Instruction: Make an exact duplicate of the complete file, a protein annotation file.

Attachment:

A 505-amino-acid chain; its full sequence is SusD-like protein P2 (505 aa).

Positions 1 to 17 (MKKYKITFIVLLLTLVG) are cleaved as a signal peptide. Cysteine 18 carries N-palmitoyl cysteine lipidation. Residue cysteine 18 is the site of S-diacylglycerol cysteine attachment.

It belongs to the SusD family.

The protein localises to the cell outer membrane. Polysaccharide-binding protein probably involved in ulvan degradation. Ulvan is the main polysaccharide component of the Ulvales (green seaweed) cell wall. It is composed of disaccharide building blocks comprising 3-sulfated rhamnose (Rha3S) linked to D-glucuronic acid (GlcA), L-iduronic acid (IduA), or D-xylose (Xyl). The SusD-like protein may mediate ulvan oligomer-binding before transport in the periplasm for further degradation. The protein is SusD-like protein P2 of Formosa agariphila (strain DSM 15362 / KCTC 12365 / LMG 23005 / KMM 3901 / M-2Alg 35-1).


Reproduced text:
A 505-amino-acid chain; its full sequence is SusD-like protein P2 (505 aa).

Positions 1 to 17 (MKKYKITFIVLLLTLVG) are cleaved as a signal peptide. Cysteine 18 carries N-palmitoyl cysteine lipidation. Residue cysteine 18 is the site of S-diacylglycerol cysteine attachment.

It belongs to the SusD family.

The protein localises to the cell outer membrane. Polysaccharide-binding protein probably involved in ulvan degradation. Ulvan is the main polysaccharide component of the Ulvales (green seaweed) cell wall. It is composed of disaccharide building blocks comprising 3-sulfated rhamnose (Rha3S) linked to D-glucuronic acid (GlcA), L-iduronic acid (IduA), or D-xylose (Xyl). The SusD-like protein may mediate ulvan oligomer-binding before transport in the periplasm for further degradation. The protein is SusD-like protein P2 of Formosa agariphila (strain DSM 15362 / KCTC 12365 / LMG 23005 / KMM 3901 / M-2Alg 35-1).